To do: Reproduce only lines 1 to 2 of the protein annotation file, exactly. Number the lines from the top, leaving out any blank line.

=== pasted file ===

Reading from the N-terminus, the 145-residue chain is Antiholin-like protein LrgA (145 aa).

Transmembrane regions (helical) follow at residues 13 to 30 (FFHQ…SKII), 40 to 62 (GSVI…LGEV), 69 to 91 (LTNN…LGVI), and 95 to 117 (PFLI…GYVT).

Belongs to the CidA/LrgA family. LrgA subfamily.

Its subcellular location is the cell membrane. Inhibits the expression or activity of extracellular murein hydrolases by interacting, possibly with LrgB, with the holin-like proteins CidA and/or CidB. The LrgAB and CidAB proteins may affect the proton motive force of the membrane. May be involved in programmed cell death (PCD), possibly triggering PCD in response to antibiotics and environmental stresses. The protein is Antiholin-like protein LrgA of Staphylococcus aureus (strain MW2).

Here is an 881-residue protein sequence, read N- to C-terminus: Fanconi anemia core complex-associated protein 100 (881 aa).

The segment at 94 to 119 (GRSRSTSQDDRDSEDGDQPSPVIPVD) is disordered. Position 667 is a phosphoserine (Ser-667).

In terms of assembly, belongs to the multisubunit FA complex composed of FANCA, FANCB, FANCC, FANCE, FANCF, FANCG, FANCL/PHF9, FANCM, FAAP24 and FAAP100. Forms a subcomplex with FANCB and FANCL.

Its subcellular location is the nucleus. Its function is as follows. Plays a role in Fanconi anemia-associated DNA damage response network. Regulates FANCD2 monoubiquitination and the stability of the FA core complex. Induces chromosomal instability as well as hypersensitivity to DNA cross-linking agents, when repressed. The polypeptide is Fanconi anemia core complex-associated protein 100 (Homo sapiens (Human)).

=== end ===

Reading from the N-terminus, the 145-residue chain is Antiholin-like protein LrgA (145 aa).

Transmembrane regions (helical) follow at residues 13 to 30 (FFHQ…SKII), 40 to 62 (GSVI…LGEV), 69 to 91 (LTNN…LGVI), and 95 to 117 (PFLI…GYVT).